Playlists for Plotting: How music helps me write #amwriting #writing #mondayblogs

Similar to lots of jobs

Sorry if I’m shattering any illusions here, but being a writer is hard work. In lots of ways it’s a job like many others.

You have to turn up at your post. You have to put in the hours. You have to produce some sort of result.

Sometimes it can be tiring, frustrating and nerve-wracking.

At other times it’s invigorating, rewarding and morale-boosting.

And as long as there are more of those good times than the not so good then you’re motivated to keep going.

A different way of working

But working as a novel writer also has some unique aspects to it – or if not unique then they’re shared by only a few other professions.

Firstly, it’s a job where you have to work on your own. Even if you work in collaboration with another author, it’s still only you who can write your contribution.  You can’t share or delegate.

Secondly, you’re the boss. You’re answerable to you – and so it’s easy to let yourself off the hook. ‘Not in the mood? Don’t feel writing several thousand words today? Rather wash the windows, sort your sock drawer, play around on social media? That’s okay. You’ll easily catch up when you’re in the mood.’ But of course you won’t. You’re procrastinating and the novel won’t write itself.

And thirdly, even when the spirit is willing and you’re at the desk and keen to get going, it can be hard to know how to proceed, hard to shut out the world and hard to stay in the zone.

The magic of music

And that’s where music comes in. I find that background music really helps me both get in the writing zone and helps me stay there. I don’t necessarily even hear or at least actively pay attention to it as I’m writing, but if my concentration does go then it’s the music that brings me back on task.

The plot playlist

That’s why I compile a playlist for each of my books. And it’s amazing how just hearing that first track gets my brain where it needs to be and the fact the tunes continue to play in the background helps to keep the real world at bay.

So, today I thought I’d share a sample of five tracks from each of the playlists I used for the first two books in my Skye series of novels as well as some from the one I’m currently using as I write the third book in that series.

Displacement Playlist

And I love you so – Don McLean

Lon-dubh (Blackbird) – Julie Fowlis

Meadowlarks – Fleet Foxes

You are the best thing – Ray LaMontagne

I’m gonna do it all – Karine Polwart

 

Settlement Playlist

Mad World – Michael Andrews

I still care for you – Ray LaMontagne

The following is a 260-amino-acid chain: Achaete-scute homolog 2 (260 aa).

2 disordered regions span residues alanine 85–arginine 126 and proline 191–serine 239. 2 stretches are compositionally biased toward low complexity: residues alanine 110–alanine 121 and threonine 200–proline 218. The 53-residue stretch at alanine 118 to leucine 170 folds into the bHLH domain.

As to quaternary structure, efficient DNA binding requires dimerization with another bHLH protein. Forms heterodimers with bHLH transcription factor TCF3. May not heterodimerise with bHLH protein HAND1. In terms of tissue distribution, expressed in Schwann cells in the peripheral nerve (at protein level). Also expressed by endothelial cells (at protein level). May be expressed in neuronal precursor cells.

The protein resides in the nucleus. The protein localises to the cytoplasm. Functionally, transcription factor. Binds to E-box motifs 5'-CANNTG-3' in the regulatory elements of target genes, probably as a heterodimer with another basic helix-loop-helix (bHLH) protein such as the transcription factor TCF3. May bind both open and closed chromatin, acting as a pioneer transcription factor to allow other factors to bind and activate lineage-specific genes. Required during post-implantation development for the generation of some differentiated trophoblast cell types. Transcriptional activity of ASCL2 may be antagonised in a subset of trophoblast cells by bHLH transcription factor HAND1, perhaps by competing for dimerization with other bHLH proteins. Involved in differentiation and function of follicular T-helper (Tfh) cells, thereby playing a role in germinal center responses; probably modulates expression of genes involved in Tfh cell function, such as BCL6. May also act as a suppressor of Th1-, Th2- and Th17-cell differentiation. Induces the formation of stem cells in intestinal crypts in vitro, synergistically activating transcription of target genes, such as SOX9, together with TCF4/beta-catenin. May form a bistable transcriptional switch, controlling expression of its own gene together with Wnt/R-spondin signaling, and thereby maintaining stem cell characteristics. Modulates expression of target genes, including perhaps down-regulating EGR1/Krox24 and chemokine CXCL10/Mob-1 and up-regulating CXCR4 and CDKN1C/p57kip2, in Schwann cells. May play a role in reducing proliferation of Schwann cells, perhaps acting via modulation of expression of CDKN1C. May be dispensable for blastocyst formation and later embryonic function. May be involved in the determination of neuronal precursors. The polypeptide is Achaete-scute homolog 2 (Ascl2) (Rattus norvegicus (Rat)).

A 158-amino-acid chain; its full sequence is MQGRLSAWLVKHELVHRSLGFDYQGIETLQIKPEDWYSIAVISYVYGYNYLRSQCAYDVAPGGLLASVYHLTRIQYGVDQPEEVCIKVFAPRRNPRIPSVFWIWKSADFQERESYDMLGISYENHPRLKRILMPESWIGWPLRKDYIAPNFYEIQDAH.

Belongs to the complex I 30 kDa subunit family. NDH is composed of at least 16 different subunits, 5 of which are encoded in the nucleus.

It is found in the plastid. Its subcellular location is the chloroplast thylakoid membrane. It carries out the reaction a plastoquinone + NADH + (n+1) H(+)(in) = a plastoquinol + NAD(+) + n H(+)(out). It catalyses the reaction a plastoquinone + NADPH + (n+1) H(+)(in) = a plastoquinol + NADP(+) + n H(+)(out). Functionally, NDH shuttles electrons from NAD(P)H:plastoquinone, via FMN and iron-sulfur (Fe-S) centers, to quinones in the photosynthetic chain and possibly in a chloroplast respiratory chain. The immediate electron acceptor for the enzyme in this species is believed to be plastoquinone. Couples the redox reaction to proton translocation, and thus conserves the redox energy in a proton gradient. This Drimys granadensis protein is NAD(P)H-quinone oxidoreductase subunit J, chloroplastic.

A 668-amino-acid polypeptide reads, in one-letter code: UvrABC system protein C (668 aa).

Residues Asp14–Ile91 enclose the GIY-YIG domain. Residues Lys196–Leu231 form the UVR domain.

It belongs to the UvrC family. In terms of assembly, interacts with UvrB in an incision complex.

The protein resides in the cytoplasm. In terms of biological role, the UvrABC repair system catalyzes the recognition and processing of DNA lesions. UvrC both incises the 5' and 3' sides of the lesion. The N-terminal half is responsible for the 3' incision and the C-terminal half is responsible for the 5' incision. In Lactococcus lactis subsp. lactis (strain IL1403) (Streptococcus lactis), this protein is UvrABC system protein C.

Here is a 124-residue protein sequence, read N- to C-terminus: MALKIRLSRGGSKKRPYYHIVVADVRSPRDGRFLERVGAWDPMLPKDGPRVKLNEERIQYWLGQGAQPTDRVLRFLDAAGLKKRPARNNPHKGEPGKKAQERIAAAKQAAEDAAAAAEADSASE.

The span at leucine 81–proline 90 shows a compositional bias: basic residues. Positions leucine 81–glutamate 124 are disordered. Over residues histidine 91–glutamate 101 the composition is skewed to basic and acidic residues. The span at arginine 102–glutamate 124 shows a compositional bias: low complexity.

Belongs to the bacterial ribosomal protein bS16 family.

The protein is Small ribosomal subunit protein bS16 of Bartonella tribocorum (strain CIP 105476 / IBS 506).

Your Ghost – Greg Laswell

Wherever you are – Military Wives

The sound of silence – Disturbed

 

Fulfilment Playlist

Wicked Game – Chris Isaak

It’s always been you – Ray LaMontagne

I could never say goodbye – Enya

Fuel to fire – Agnes Obel

In our tears – Secret Garden

 

All the tracks on my playlists are atmospheric, evocative and appropriate for the feelings, moods and ideas I write about. These are just some of them.

If you click on a song title you’ll be taken to the track on Youtube where you can listen to the song for yourself and see what you think.

Do you find music helpful when you want to concentrate on something? Or is it distracting – if so what does help you focus?

 

Theme Tunes for Writing

Music to make masterpieces by…

 

Since my youth, and yes, I know that’s going back a bit, I’ve always preferred a bit of background noise when trying to concentrate. And when I say noise, I mean music.

Music has always helped my brain get, and remain, focussed on any task requiring the use of what passes for my intellect. I don’t always hear every note or lyric. Indeed a whole album can play out and all I’ve consciously heard is the first few bars of the first track. But just having it playing away in the background has maintained my concentration. I know if there’d been complete silence while I worked, my mind would have wandered.

I contributed a guest post on this topic on writer, Roz Morris’s, blog back in 2014 and this is a more in-depth look at the subject.

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The ancient past

When I was studying for exams, both as a high school pupil, and as a university student, my *portable record player would be belting out my latest *LP. By the time my final exams loomed, my *hi-fi-stereo-cassette player would be doing the job. It would play *compilation tapes consisting of favourite tracks from several LPs (or from Radio 1’s Sunday night Top Twenty in the *Hit Parade show) as I tried to commit to memory the names, facts and figures I’d be required to regurgitate in the exams. Thank you Beatles, Stones, Bowie, Pink Floyd, 10cc, Carole King, Janis Ian, Simon & Garfunkel – to name only a few.